The World Today for November 11, 2022
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‘The Hungriest Place on Earth’
Photographer Misan Harriman was openly distressed after journeying to Somaliland to document how four years of drought – the worst in 40 years – has precipitated a food crisis in the region that is an independent part of Somalia.
“I saw tiny babies and children with swollen stomachs, peeling skin and incredibly thin limbs – some of the telltale signs of the deadliest form of malnutrition,” he wrote in Vogue’s UK edition.
Around 60,000 people in Somaliland are enduring famine while more than 1.3 million face acute hunger, according to Oxfam.
Describing Somaliland as the “hungriest place on Earth,” the Sydney Morning Herald added that Russia’s invasion of Ukraine has exacerbated what was already becoming a problem. The war has disrupted food supply chains and hiked prices. Somalia imports 80 percent of its wheat from Russia and Ukraine.
This small slice of East Africa has fallen far from its prior status as a bastion of peace and stability in an unstable, troubled region.
Somaliland declared independence from Somalia in 1991, more than 30 years after Somalia earned its independence from Britain in 1960. As the Africa Report explained, the region has the “trappings” of a sovereign nation-state: a parliament, elections, an independent military, separate license plates and a currency, though US dollars are used widely. Somaliland has also long been more peaceful than Somalia, where security forces are fighting al-Shabab, an Islamic insurgency, and political instability has been the rule, not the exception.
Somalilander leaders, noting these conditions, have journeyed to Washington to press their case for independence and American recognition, Foreign Policy magazine noted.
Writing in Salon, Mohamoud Gaildon, a Somali-American medical physicist, charged that the American advocates who have encouraged this idea are imperialists seeking to carve up Somalia. Joshua Meservey at the conservative Heritage Foundation, on the other hand, defended Somaliland’s independence as an expression of self-determination.
But as hunger grows, the country appears to be losing its ability to make democratic decisions.
Somaliland’s election authorities in September recently postponed a presidential election scheduled for Nov. 13 to July 2023, Reuters reported. The announcement came after protests resulted in clashes with security forces that left five dead and around 100 people injured. Protesters suspected President Muse Bihi Abdi wanted to avoid voters and extend his term.
A week after the election authorities announced the change, Somaliland lawmakers extended Abdi’s term by two years, Voice of America wrote. Now it’s not clear whether Abdi will face a reelection poll next year even though one is scheduled.
The move has also thrown Somaliland’s hope of independence into doubt. As Bloomberg reported, a free and fair presidential vote was a key factor in the region securing international recognition as well as potential loans from the World Bank and the International Monetary Fund.
Abdi might have abandoned his people’s dreams and unity for the promise of more power. The hunger, meanwhile, goes on.
THE WORLD, BRIEFLY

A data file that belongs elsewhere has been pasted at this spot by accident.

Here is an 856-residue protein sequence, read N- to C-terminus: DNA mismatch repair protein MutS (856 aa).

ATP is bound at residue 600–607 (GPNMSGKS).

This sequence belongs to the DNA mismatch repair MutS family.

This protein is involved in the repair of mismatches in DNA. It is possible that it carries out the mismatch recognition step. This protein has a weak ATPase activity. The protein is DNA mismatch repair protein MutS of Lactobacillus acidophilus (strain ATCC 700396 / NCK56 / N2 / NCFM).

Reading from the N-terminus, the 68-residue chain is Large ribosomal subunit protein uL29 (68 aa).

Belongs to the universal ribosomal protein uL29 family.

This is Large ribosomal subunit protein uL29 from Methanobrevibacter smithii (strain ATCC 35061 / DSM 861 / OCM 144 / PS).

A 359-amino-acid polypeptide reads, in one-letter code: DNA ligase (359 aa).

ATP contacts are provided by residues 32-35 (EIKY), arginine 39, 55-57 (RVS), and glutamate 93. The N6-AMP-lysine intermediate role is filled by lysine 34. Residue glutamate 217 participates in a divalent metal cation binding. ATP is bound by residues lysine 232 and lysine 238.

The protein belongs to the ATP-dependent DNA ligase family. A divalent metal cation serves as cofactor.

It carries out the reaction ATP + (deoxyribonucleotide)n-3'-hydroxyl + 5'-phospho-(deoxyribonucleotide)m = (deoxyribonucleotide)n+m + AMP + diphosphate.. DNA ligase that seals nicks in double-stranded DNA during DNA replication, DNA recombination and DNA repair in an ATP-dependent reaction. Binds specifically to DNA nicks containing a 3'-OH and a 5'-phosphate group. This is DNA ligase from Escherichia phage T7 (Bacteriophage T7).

French President Emmanuel Macron formally ended France’s decade-long military operation to fight jihadist fighters in Africa’s Sahel region, part of the country’s shifting of its strategic priorities against the backdrop of the Ukraine war and China’s growing assertiveness, the BBC reported.
During a speech at the naval base in Toulon, France, Macron said some French troops will remain in the Sahel, adding that France is working with host countries there to set up new arrangements.
At its peak, Operation Barkhane saw about 5,500 French soldiers deployed to Mali, Niger, Chad, Burkina Faso, and Mauritania. The operation’s goal was to help local governments fight an increasingly strong Islamist insurgency and to foster stronger partnerships with Sahel nations.
But the campaign was put on hold after the 2020 coup in Mali, which brought to power a military junta hostile to France.
In February, the French army began its withdrawal from Mali with the last troops leaving on Aug. 15. Currently, around 3,000 troops are expected to remain in Niger, Chad, and Burkina Faso, although they can only operate in coordinated actions with national armies.
Analysts said the operation failed in large part due to France’s worsening image in the Sahel – a region it previously had colonized – following disinformation campaigns believed to be financed by Russia.
Meanwhile, Macron also called for European strategic autonomy and better cooperation with the United Kingdom.
His speech came as France’s defense ministry published a review this week that proposes to alter the country’s military strategies and goals.
The new National Strategic Review described a “fracturing of the world order” that requires new military responses: It proposed a new model for 2030 that would see France equipped with “the capacities to confront … an eventual return to high-intensity inter-state conflict, and the hybrid strategies deployed by our rivals.”
The review also calls for new efforts to boost national resilience and preparedness for a shift to a war economy.
Playing for the Competition
Australia is investigating whether China has tried to recruit former defense force personnel to provide military training, amid concerns that Beijing has been similarly approaching veterans including military pilots from other Western nations, Voice of America reported.
Defence Minister Richard Marles said the government will conduct a “detailed examination” into claims that China had approached Australian military veterans for training. He added that the probe would also involve other security agencies.
The move comes after allegations emerged last month that Beijing was recruiting former Australian soldiers. Australia’s center-right opposition found the reports alarming and urged the government to implement new laws to prevent such activity.